1112x700They’ll figure out what they want to catch in their trap and then create content — also known as bait — that is most compelling to that audience. The vertical’s catnip, if you will. While this can surely be an authentic pursuit where you use your continued knowledge and understanding of your clientele to create better and better traps — the elusive better mousetrap — this sort of trend-surfing can also be “abused” by ginning up the appeal based on what’s going on in the news, on reddit, on Buzzfeed, or what’s trending on Twitter or Google at the time.

The most successful trappers who are really better at attracting and driving traffic than they are at building long-term trust relationships tend to be the best social media hijackers. They do things such as mis-tagging their social content via mis-categorization or by using hashtags or keywords that are much more popular and timely than they are accurate.

Antique-Trap-AEven though the old reliable “keyword stuffing” from the nascent days of SEO are pretty much deceased, the strategy is still popular with social media trappers.

Even more, the content-creation for content marketing can trend-surf as well.

Since time began — or at least since blogs began (actually before then, newspapers, television, radio, and all the rest are either breaking something new or surfing the wave of interest that results) there has been an entire economy of bloggers who work to create content as quickly as possible in response to breaking news — this is just the natural extension of it. It required fast-and-dirty writing and the willingness to get something out there first and maybe do some editing after.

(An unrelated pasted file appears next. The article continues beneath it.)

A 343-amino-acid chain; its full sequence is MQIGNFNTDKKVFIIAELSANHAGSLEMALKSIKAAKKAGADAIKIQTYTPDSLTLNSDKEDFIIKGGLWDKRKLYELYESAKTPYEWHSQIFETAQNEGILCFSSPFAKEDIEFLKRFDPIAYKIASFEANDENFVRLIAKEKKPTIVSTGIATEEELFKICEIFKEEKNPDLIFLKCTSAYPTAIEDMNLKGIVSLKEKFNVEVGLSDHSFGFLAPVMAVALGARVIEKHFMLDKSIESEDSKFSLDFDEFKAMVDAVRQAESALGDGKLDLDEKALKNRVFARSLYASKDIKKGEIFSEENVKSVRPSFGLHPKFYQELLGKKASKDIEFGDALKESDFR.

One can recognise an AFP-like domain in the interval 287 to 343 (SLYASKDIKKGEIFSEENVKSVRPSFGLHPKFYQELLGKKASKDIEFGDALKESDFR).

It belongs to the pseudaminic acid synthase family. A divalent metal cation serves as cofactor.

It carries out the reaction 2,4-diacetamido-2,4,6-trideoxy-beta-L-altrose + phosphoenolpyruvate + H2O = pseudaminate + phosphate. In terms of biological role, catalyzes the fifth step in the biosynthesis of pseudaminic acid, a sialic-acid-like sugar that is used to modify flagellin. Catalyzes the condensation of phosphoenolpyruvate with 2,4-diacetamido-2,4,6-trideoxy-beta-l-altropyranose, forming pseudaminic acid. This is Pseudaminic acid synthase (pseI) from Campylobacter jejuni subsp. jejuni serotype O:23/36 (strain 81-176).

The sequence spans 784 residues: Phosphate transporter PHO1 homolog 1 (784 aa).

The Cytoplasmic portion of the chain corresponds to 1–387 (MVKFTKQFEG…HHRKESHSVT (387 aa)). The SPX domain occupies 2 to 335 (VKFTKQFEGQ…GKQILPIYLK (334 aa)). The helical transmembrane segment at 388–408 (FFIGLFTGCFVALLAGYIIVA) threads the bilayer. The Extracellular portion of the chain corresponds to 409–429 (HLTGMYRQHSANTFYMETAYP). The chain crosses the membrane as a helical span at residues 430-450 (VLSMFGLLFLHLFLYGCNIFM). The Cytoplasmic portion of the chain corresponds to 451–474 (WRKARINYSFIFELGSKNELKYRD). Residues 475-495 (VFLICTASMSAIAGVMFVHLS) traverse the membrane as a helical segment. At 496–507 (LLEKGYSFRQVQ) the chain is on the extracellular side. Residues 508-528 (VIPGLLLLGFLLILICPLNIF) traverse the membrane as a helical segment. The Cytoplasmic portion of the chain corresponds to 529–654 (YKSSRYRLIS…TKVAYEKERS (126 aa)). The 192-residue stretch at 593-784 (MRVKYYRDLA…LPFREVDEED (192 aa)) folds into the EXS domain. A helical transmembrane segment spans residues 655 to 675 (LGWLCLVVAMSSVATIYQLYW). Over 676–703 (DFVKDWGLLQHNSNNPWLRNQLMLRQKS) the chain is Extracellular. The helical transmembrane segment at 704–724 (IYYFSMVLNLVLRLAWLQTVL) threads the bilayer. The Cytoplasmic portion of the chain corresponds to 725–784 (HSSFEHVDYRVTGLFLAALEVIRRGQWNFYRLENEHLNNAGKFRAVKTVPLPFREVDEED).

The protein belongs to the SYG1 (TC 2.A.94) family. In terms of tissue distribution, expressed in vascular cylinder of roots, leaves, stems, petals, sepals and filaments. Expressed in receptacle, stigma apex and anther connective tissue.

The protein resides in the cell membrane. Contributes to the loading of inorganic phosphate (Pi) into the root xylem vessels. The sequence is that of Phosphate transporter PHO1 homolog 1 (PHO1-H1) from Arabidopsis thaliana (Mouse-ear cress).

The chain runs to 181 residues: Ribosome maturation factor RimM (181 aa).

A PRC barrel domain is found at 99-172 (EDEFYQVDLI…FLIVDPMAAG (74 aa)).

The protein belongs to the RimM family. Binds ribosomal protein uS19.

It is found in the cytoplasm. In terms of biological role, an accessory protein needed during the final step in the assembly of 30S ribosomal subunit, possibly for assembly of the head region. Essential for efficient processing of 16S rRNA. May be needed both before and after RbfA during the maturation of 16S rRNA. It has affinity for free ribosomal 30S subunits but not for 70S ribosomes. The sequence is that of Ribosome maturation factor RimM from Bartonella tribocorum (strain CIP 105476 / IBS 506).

smallLive2It always benefits a social media trapper if they can secure a place on Google News, the trendiest of all news aggregators on the web.

At the end of the day, however, content marketing is not good enough on its own and neither is trend surfing. At the end of the day, all of these things are just more and more elaborate and compelling lures — it’s all baiting the trap.

What do you have planned for when the trap is sprung? Punji trapping pit? Steel jaw legholds? A snare? Drag noose? Twitch-up? Deadfall? Conibear?

Maybe a catch-and-release cage trap — non-lethal (but you need that meat!) Maybe a glue trap, then. Well, you obviously don’t want to literally trap your prospects, do you? But what is the figurative marketing trap? The email list, of course, a Feedburner RSS subscription, or maybe signing up for a free white paper, a sign-up form, or even just a contact form.

VC126380lOtherwise, everything’s ephemeral. More like signing up for a safari in Africa and bringing your Nikon in lieu of digging elephant-sized holes and covering them up or — better — bringing a .470 Nitro Express elephant gun; however, that’ll take us to hunting and this is about trapping.

One of the downsides of trapping is that most game is too smart for traps; another issue is that traps are mostly good for small- to medium-sized varmints; you’ll also only just get what you get; finally, the trap doesn’t always hold or you might not be able to rush around making sure all your traps are freshly-baited and attended to — it really is a full-time job.



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Tony Perkins, organizer and founder of the Venture Summit Silicon Valley.

Target audience: Startups, mature businesses, technology innovators, funders and venture capitalists, marketers.

JD LasicaI‘m just back from the Venture Summit Silicon Valley (“where Big Ideas meets Big Money”). And so here’s a short report from the frontlines of the key players — entrepreneurs, firms and investors — powering the Innovation Economy.

“There is no little kid hoping there’ll be a laptop with Windows 8 under the Christmas tree.” — Jay Samit of ooVoo